Facebook has roped in more than a dozen companies including Visa, Mastercard, PayPal and Uber to back its new cryptocurrency, named Libra, The Wall Street Journal reported (paywall) on Thursday. Each company will invest around $10 million in a consortium that will fund and govern the cryptocurrency, the report said, citing people familiar with the matter. Facebook plans to release a white paper introducing Libra next week before launching it in 2020. To avoid the wild swings that have dogged other cryptocurrencies, it will be pegged to a basket of government-issued currencies, the sources told WSJ. This type of currency is known as a stablecoinBy creating an independent foundation to oversee its cryptocurrency, Facebook is introducing a level of decentralisation to avoid regulation related to it holding too much power over a global currency, per TechCrunch. Each of the companies in the consortium will validate transactions made with Facebook’s cryptocurrency and in exchange get a say in how the token is governed, the report said.

What are Facebook’s crypto plans?

Facebook wants to create a digital currency that provides affordable and secure ways of making payments on Facebook and across the Internet, regardless of whether users have a bank account. In May, the BBC reported that the company wants to start testing its cryptocurrency by the end of the year, and plans to set up a digital payments system in about a dozen countries by the first quarter of 2020. By doing so Facebook is hoping to disrupt existing networks by breaking down financial barriers, competing with banks and reducing consumer costs, the report said.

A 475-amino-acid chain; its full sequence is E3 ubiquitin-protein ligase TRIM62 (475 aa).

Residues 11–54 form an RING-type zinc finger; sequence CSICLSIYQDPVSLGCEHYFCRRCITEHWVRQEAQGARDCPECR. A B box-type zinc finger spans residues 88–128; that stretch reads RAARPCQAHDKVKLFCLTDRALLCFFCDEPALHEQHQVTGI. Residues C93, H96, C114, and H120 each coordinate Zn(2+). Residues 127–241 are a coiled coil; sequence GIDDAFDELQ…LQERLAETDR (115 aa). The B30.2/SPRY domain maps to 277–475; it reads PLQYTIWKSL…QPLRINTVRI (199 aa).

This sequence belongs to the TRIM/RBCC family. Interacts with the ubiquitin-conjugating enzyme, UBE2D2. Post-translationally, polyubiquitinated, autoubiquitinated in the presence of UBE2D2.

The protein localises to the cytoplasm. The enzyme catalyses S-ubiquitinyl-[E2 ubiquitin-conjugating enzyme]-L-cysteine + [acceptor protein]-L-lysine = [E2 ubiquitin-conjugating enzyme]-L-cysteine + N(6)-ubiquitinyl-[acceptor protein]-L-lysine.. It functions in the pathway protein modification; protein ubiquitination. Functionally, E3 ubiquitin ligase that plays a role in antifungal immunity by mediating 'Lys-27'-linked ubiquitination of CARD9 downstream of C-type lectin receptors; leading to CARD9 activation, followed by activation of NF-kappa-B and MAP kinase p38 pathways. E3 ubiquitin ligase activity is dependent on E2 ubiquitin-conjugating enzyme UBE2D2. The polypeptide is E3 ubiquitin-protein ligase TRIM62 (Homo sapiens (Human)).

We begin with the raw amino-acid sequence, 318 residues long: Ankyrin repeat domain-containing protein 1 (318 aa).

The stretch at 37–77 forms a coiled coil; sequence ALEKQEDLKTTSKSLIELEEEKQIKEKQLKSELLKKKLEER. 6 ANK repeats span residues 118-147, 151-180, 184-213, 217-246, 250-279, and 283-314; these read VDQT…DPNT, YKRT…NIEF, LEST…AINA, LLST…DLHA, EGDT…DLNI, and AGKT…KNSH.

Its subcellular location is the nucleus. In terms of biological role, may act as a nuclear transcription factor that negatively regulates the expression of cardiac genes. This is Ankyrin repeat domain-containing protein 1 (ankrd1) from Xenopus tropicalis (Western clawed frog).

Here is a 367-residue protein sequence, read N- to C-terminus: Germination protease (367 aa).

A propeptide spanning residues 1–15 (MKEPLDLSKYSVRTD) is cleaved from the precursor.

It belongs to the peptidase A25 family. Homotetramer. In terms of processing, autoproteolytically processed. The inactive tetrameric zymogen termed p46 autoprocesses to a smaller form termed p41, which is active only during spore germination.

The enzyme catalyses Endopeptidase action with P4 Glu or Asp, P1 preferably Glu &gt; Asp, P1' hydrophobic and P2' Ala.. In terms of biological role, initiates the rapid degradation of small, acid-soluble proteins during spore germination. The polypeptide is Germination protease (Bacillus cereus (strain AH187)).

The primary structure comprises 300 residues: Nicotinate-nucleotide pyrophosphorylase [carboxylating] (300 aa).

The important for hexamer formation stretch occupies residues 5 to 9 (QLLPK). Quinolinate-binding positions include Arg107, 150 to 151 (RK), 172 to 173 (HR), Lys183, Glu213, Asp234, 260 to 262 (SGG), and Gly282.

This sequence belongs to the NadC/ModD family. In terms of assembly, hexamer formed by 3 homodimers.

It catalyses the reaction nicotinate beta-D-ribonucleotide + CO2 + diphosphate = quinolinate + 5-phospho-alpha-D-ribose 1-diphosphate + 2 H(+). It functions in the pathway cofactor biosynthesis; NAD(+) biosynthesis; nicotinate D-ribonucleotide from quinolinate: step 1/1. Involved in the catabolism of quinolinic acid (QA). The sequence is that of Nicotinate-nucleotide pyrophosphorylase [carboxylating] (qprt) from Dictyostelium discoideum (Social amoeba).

Bloomberg, which first reported Facebook’s cryptocurrency plans in December 2018, had said Facebook was working on creating a cryptocurrency that would let users transfer money on WhatsApp, and that the company’s first focus would be on the remittances market in India. However, the rollout of WhatsApp Pay in India has been delayed several times the company began testing it with around a million beta testers last February. Additionally, recent reports have claimed that India is planning to impose a complete ban on cryptocurrencies, The company is also reportedly in talks with a number of online merchants to accept the currency as payment in return for lower transaction fees, per WSJ.

What about regulatory hurdles and security concerns around crpyto?

The WSJ report notes that regulatory hurdles in the US and elsewhere are high, and adds that some members of the consortium have expressed concerns that the cryptocurrency could be used to finance illegal activities. To minimise its exposure, Facebook will keep the cryptocurrency network separate from its social media platform “should problems arise”. . Yet, as the developer of the underlying technology, Facebook could exert considerable influence over it, the report says.

Why are card companies getting involved?

Cryptocurrencies pose a threat to card companies, which have long worried about a tech giant creating a payment option that would encroach on their business. But, as the WSJ report says, the lure of nearly 2.4 billion Facebook users was too good to pass up. And by teaming up with Facebook on Libra, Visa and MasterCard can keep an eye on Facebook’s payment ambitions and reap some of the benefits if Libra proves popular with users.